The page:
UCHIWA

This particular type of fan is rigid, has a flat and elongated structure, both round and square, initially built with a large leaf or animal hair. Later improvements were made by the Japanese, using bamboo and paper. The bamboo handle and sunburst support the washi sheet, a type of paper created with natural fibers, which has a good consistency, resistant and translucent, is then glued to the frame.
It was born in China and in the sixth century it spread to Japan, immediately becoming a much loved accessory by Japanese ladies and nobles, combining them with the colors and refinement of their dresses. Used not only to shelter from the summer heat, but also from the icy wind or from prying eyes. In addition, the paper top is used as a canvas, poets and painters delight in showing off their skills.
Often floral backgrounds were drawn that represented nature in bright colors, and over these paintings a poem with elegant strokes was written. The handle could also be decorated, with simple and subtle motifs, painted or engraved. Then replaced by sensu (folding fan), because it is much more comfortable to carry with you, since the uchiwa cannot be folded.
Even today, however, they can be found for sale in Japan, with traditional prints of landscapes or famous people. Through the art of origami there are those who delight in creating uchiwa, customizing them as they wish.
In the beginning it was made with a large leaf and animal hair; later instead of bamboo strips tied together in a radial pattern to form the frame (both round and square), then covered with a sheet of washi paper. Both this and the handle were therefore painted and engraved: in fact, the pastimes of the scholars and artists of the time poured onto it. The uchiwa were in fact meticulously painted taking inspiration mainly from nature: peonies, cherry branches, bamboo canes, cranes, butterflies, crickets, dragonflies, nightingales. Often then they became backgrounds for refined poems. Therefore, the useful (defending oneself from the heat in summer and from the lashes of the wind in winter as well as from prying eyes) was combined with pleasure.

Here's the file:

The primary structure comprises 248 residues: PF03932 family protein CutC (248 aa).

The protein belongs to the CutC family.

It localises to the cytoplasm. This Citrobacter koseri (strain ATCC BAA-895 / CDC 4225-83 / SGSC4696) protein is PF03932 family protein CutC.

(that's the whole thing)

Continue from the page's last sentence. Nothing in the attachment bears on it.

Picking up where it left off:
Nowadays, all kinds of them are on sale and reproduce traditional decorative motifs, famous ukiyo-e, portraits of well-known personalities and hanami (fireworks).
A fan still used today is the gunbai, made of wood and sometimes covered with metal plates, the samurai used it to communicate with their troops, today during the sumo fights the Gyoji (referee) uses it to proclaim the winner. A fan still used today is the gunbai, made of wood and sometimes covered with metal plates, the samurai used it to communicate with their troops, today during the sumo fights the Gyoji (referee) uses it to proclaim the winner. A Gunbai or Gunbai Uchiwa (軍 配 団 扇) is a non-folding fan, usually made of wood. It was used in ancient Japan by samurai officers to communicate with their troops. Nowadays, it is used by professional Sumo referees. 
Madara Uchiha was famous during his lifetime for using this fan in battle. Obito Uchiha later used this fan as the legendary Uchiha, before returning it to his ancestor reincarnated during the Fourth Ninja War. It is a large fan with tomoe drawn on it and has a long handle with bandages twisted around the base, like a long chain attached to the base. When Obito started using it, it appeared with a purple tint and a black border, with graves drawn on it, with the chain going into his sleeve. During the Third World War Ninja is seen hanging on a wall inside the cave of the Mountain Cemetery.
Obito predominantly uses it to attack using the chain to guide the fan which he can also use as a shield due to its durability, he was able to block the Super Mini Teriosphere too without receiving any significant damage. Madara uses him both as a shield and as a mace in combination with his Kamatari, and also allows him to use various techniques.

3 Comments (+add yours?)

  1. abvr
    Dec 13, 2021 @ 06:58:10

    Stunning blog.
    I must come back to it.
    That a fan evolved from a beautiful accessory into an attractive weapon is mind-blowing

    Reply

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